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What is the purpose of branding?

Marketers are a confused bunch.

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Marketers are a confused bunch

In what other industry do professionals disagree so vehemently about the basic goal of their work?

Do engineers debate whether their buildings should stand up or fall down?
Do accountants wring their hands over whether their beans should add up?
Do teachers wonder whether it’s important for their students to learn stuff?

Nope.

But ask 12 marketers what the goal of their job is and you’ll get 13 answers.

Today, let’s see if we can find a workable definition for the purpose of branding that marketers can actually use.

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A workable definition for the purpose of branding that marketers can actually use

But, first, allow me to get into some trouble with my opinion on the context…

There are generally two types of Marketers: “Brand Marketers” and “Response Marketers”

Sidebar: I should preface the following by saying that my experience as a direct response marketer probably biases me slightly toward seeing the Response perspective. I’ve worked in ad agencies creating direct mail and email campaigns. However, before that, I began my career doing freelance design, so I also appreciate beautiful aesthetic design even if I’m no Lee Clow.

Here’s what I’ve seen in many organizations: The Branding camp sees Response marketers as subservient, tactical geeks, and the Response group sees Brand marketers as fluffy, granola airheads.

In my agency days, we Response marketers always envied the budgets the Brand marketers were awarded. I think I can summarize the general feeling as injustice. After all, “We’re the ones bringing in all the sales. What has that brand ad done for you lately?!”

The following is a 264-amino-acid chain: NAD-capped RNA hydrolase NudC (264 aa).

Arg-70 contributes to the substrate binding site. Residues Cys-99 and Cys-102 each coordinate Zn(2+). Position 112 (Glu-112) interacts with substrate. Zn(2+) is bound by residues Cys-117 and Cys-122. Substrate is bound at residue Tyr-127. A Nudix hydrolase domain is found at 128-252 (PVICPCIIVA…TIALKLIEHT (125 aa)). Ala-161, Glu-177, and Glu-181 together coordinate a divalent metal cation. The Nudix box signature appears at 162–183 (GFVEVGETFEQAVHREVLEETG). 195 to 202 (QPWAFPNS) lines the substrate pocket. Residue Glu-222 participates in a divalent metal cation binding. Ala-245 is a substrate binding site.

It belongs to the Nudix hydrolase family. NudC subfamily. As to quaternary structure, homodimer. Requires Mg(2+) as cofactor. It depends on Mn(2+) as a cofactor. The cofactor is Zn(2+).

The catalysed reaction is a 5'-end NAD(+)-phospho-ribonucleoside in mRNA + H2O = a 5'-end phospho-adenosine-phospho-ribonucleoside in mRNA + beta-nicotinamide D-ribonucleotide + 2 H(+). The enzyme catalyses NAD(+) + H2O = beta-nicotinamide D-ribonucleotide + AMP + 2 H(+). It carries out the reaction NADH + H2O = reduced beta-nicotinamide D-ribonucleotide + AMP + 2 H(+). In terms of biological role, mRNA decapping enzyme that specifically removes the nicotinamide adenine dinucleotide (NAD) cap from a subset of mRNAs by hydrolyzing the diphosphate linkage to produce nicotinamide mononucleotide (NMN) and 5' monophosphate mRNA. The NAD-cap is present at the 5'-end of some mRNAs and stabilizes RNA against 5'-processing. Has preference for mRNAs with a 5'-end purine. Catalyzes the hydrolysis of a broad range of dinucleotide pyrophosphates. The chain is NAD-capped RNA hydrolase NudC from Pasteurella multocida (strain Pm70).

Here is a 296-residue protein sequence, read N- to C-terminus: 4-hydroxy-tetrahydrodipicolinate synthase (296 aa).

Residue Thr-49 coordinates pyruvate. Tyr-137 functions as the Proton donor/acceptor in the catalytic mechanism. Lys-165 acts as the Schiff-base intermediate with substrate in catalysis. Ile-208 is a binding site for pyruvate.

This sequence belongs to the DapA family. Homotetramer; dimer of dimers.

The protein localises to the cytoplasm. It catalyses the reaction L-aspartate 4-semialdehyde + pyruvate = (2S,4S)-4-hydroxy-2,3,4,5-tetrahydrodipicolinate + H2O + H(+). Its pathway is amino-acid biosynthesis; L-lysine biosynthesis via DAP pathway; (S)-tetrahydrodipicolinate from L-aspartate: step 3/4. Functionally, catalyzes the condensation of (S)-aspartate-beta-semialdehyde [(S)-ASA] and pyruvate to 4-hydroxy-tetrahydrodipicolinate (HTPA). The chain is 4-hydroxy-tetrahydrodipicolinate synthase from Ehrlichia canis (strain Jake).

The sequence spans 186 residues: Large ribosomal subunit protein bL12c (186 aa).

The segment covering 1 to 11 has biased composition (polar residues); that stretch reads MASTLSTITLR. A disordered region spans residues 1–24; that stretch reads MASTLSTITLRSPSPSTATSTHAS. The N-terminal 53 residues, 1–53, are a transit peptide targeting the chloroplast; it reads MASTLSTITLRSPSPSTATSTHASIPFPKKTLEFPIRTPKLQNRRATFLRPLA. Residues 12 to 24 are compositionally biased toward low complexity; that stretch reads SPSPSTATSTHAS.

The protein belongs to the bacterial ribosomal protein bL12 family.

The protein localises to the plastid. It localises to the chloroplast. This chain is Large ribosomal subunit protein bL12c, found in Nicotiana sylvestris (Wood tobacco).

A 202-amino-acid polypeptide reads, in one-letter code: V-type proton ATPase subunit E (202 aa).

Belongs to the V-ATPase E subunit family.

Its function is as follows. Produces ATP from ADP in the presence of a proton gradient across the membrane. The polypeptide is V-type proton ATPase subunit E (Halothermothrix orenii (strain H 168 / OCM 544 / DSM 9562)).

Response marketers often reference John Wanamer’s quote, “Half the money I spend on advertising is wasted; the trouble is I don’t know which half.” and shake their heads mumbling, “We can tell you which half. That’s why we measure!”

The Brand marketers just laugh at the Response marketers’ naiveté as they enjoy their lunch martini and strip club with the clients.

But, I digress… the first question to ask is…

What is Branding?

There’s an ongoing debate in many organizations between the Branding and Response groups about the role of branding itself.

Response marketers are frustrated when Brand marketers’ create brand rules, codified in Brand Standards or Brand Guidelines or even “Brand Bible” documents when they’re based on aesthetics-alone. On the other hand, Brand marketers are disgusted by the ugly campaigns Response marketers create to drive sales.

I define a brand as the concept a person holds about a thing (person, business, place or activity, etc.) based on his or her accumulated experiences.

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A brand is the concept a person holds about a thing based on his or her accumulated experiences

I think of the Brand Essence as a mix of intangible and tangible concepts, words and images that create a feeling.

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I think of the Brand Essence as a mix of intangible and tangible concepts that create a feeling.

So, if the role of Branding is to create this Brand essence. Why do it? What is the ultimate raison d’être for Branding?

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What is the ultimate raison d’être for Branding?

What is the Purpose of Branding?

I have to admit that I don’t care who wins this argument between the marketing camps. My goal here is to devise a workable definition of purpose for branding.

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My goal here is to devise a workable definition of purpose for branding

I think the way to do that is to go to the top of the goals waterfall. I introduced the goals waterfall concept with respect to setting conversion optimization goals, but it works for branding too.

How to determine your marketing and branding goals

The Goals Waterfall for Marketing